Los Angeles Jewish Home Receives Major Funding to Bring State-of-the-Art Technology to the Delivery of Care
The Jewish Home is a recognized leader in providing quality care to thousands of seniors across Los Angeles each year. This fall, the Home is once again blazing a trail, having secured not one, but two significant financial awards in the form of technology grants to increase seniors' access to the Home's vital programs and services. In partnership with the California Emerging Technology Fund (CETF), a statewide nonprofit foundation working to close the digital divide in California, the Jewish Home received more than $860,000 from the Federal Communications Commission (FCC) for the groundbreaking COVID-19 Telehealth Program. Together, the two agencies are leading a collaboration that includes 12 other prominent California healthcare entities dedicated to advancing telehealth during the pandemic. The Jewish Home and other organizations in the group will use the award to purchase telehealth carts, Wi-Fi extenders, and tablets, helping to make telehealth services available to underserved and under-connected communities across the state. "COVID-19 highlighted the healthcare inequality that exists in our country. This horrific virus disproportionately affected the poor, the undocumented, people of color, indigenous populations, and seniors. To limit the possibility of viral transmission, many clinicians and care facilities—including the Jewish Home— accelerated our use of telehealth, but too many people lacked the necessary resources to access it," says Noah Marco, MD, the Home's chief medical officer. "With this partnership, we are proud to be at the vanguard of efforts to reduce healthcare disparity and improve clinical outcomes for seniors and others." Just 62 healthcare providers nationwide were awarded the coveted FCC funds, and the Jewish Home-CETF partnership was the only California group that was approved. It was also among the highest ranked applicants in the latest round. In addition, the Home was recently honored with a prestigious Reimagine Grant from the Jewish Community Foundation of Los Angeles. The award—a portion of $3.7 million the foundation granted to 45 local Jewish nonprofits and synagogues—will also reinforce the Jewish Home's commitment to expanding telehealth's availability. Funds from the grant will allow the Home to hire a nurse informaticist/telehealth manager to lead the programmatic and clinical aspects of bringing telemedicine to our residents. This is a critical link in the successful provision of the Jewish Home's state-of-the art care. "The Jewish Home has been caring for seniors for more than a century, and we remain a national leader by staying at the forefront of innovation," says Dale Surowtiz, the Home's chief executive officer and president. "We are deeply appreciative of the Jewish Community Foundation's generous grant, which will enable us to continue driving that innovation forward into the future."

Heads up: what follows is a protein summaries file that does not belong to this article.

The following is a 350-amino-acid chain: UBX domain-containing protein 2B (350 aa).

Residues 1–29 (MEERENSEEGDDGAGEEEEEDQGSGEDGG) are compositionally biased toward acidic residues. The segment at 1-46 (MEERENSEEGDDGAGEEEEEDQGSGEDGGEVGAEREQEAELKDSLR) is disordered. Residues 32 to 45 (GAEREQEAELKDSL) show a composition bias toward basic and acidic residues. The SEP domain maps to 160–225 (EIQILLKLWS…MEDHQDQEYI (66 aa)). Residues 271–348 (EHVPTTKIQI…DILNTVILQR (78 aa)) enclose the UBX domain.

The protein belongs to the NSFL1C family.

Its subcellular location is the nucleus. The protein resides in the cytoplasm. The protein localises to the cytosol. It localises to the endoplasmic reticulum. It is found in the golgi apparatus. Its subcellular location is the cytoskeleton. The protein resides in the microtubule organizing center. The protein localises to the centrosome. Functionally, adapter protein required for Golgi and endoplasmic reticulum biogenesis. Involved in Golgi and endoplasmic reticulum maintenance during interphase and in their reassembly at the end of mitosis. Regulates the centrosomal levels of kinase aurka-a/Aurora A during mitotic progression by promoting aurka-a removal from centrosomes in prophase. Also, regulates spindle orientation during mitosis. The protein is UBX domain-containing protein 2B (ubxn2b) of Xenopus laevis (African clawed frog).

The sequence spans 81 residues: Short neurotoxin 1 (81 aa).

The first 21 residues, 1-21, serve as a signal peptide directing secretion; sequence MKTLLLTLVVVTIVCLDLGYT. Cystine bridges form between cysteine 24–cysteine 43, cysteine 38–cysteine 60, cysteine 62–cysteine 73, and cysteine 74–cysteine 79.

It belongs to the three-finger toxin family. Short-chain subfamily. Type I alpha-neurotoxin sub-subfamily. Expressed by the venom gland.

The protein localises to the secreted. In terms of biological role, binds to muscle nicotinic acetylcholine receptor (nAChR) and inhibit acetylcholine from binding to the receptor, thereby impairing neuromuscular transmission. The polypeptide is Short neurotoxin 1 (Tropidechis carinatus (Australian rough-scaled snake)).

Sharing Thoughts on This Year’s High Holidays
Following are thoughts from Skirball Director of Spiritual Life at the Los Angeles Jewish Home Rabbi Karen Bender who has been hard at work, along with Rabbi Ron Goldberg, creating another special High Holiday season here at the Home. We know there are many family members and friends of Los Angeles Jewish Health who would like to join us for High Holy Days this year, and doing so would bring us all great joy. Unfortunately, due to ongoing public health regulations still in place, in response to the pandemic and especially since the onset of the Delta variant, we are regrettably unable to offer our normal and well known hospitality. The good news is that at both Eisenberg and Grancell Villages, our communities will be able to safely gather in person for the celebration of Rosh Hashana and Yom Kippur this year! Residents will enjoy apples and honey, shofar and song. "Lo tov Adam lehiyot levado," proclaims the Torah, "It is not good for the human being to be alone" (Genesis 2:18). No one here will be alone. I pray and wish for everyone in the greater community to join us in having a sweet, good and meaningful new year.
Fashion Designer Marilyne Holm Interview